Founded in 2001, CHN, serving primarily southeast Michigan, provides an array of housing services: everything from homeless outreach and prevention to rapid rehousing, homebuyer education, and property management. Looking forward, Elliott expects to see an uptick in rent arrears and evictions. She attributes this in part to the shortage of affordable housing — rents across Michigan rose by 8 percent just last year— and in part due to the effect of COVID-19 on essential workers.

“If they get sick, they still have to take time off, and a lot of them don’t have paid time off anymore,” she explains. “You get COVID, you have to quarantine for five to ten days, your kid then gets COVID, and it just goes through your house.”

For those living paycheck to paycheck, losing ten days of income could lead to eviction. Furthermore, as CHN resumes in-person visits to clientele, Elliott says they’re also seeing the mental health effects of the COVID-19 response. She shares the example of a CHN client with delusional disorders who refused to leave his apartment or allow any visitors.

“He’s okay now,” she says. “But it took a lot of work, and it took a lot of our staff time and partnerships with CMH.”

Community Mental Health is just one of CHN’s many collaborators. Their partnerships with Lakeshore Legal Aid and the Michigan Works! Association help their clients avoid eviction through education. In a climate of scarce resources, Elliott points out, it’s important for nonprofits to address issues holistically.

“We’re working with the same people,” she says. “So we all absolutely have to work together.”

Since 2003, the team of volunteer medical and dental professionals at the Gary Burnstein Community Health Clinic (GBCHC) have provided uninsured residents of Oakland County with free medical, dental, and behavioral care, as well as medications. These services may be increasingly necessary. With rising inflation, CEO Justin Brox foresees low-income individuals making budget cuts that could impact their health.

One example is opting for health insurance plans with low monthly premiums and high deductibles. These plans have their place, Brox says, “but that doesn’t help with simple, chronic issues, like anxiety, depression, hypertension, diabetes.”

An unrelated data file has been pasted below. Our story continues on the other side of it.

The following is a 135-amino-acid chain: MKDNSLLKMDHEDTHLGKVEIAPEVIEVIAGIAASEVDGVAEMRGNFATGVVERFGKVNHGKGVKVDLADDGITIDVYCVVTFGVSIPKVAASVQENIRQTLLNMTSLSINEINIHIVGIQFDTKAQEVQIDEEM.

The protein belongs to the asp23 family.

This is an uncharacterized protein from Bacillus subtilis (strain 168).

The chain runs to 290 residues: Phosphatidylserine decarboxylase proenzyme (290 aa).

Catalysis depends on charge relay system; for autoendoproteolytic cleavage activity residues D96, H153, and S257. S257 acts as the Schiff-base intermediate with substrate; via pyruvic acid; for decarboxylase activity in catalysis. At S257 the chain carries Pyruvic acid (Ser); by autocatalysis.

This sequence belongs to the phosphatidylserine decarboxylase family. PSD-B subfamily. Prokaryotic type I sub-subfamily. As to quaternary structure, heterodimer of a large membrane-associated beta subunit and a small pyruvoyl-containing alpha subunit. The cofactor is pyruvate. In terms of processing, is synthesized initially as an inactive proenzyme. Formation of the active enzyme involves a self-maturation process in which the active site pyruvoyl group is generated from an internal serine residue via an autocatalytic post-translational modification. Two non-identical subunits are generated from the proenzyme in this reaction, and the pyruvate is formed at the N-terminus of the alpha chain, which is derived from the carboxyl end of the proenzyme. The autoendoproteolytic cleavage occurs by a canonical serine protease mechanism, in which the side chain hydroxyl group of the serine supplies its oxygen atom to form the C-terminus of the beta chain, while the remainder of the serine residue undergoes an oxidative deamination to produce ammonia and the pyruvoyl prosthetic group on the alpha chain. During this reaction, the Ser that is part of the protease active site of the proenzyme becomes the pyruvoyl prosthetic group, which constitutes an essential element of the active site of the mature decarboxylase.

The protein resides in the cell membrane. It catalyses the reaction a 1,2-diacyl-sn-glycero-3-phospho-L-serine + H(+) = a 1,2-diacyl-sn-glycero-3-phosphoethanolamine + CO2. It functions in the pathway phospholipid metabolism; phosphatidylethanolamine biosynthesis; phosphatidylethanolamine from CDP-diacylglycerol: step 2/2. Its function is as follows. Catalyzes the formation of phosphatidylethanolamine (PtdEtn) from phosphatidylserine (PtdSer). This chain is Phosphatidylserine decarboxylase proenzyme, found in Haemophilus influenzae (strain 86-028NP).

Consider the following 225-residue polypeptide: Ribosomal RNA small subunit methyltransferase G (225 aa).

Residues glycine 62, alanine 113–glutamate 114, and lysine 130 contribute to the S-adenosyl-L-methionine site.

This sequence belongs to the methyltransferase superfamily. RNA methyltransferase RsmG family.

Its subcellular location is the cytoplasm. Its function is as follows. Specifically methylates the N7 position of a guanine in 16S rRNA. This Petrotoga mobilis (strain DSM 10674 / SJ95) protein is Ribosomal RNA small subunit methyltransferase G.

Using diabetes as an example, he explains that with the spike in insulin costs, diabetic individuals may have to make cutbacks on other items necessary to safely manage their condition.

“Are they going to spend $5 on a box of alcohol swabs, or are they going buy two cases of Ramen and help their family go to sleep for the next week feeling like they ate something?” Brox says.

Like other nonprofits, GBCHC is feeling the effects of inflation. “As the stock market fluctuates,” Brox explains, “the residual that’s available to be donated to organizations like ours is diminished.” However, even with decreased donations, the clinic’s partnerships allow it to continue providing care to vulnerable populations.

“We’ve got a generic pharmaceutical company here in Pontiac that gives us ridiculously low rates on our medications,” Brox says. “[Trinity Health] donated to us a license for a group called Dispensary of Hope. And through Dispensary of Hope, we’re able to get close to $300,000 or $400,000 worth of insulin each year.”

Brox has observed that there isn’t necessarily a lack of resources for vulnerable populations; the issue is one of access. In a perfect world, he says, local nonprofits would be networked in such a way that people who request aid from one sector could easily be referred to another, tapping into the spectrum of resources available to them — before it’s too late.

“There’s a patient that keeps me up at night,” Brox recalls. “The hospital called to see if they could set up continuity of care for this patient who had just come in and had their lower leg amputated because of their uncontrolled diabetes. … We’ve been around for 15 years, and so if that patient had found us [earlier], we could have helped them control their diabetes, and they never would have gotten to that point. They would still have their limb.”

Even in light of such challenges, Brox remains optimistic. Near the end of our conversation, I ask if there’s anything I neglected to ask, or that he’d like to add.

“People are good,” he says after a thoughtful pause. “I feel like far too often we focus on the negatives of the world. That’s one of the things that I really love about being here: I get a constant reminder that the world has many wonderful people in it.”

Powerful partnerships and generous donations are essential to the continued success of the nonprofit community. But Brox’s story illustrates that one of the most powerful ways to help is to ask for help.

This entry is part of our Nonprofit Journal Project, an initiative inviting nonprofit leaders across Metro Detroit to contribute their thoughts via journal entries on how COVID-19, a heightened awareness of racial injustice and inequality, issues of climate change, and more are affecting their work—and how they are responding. This series is made possible with the generous support of our partners, the Michigan Nonprofit Association and Co.act Detroit.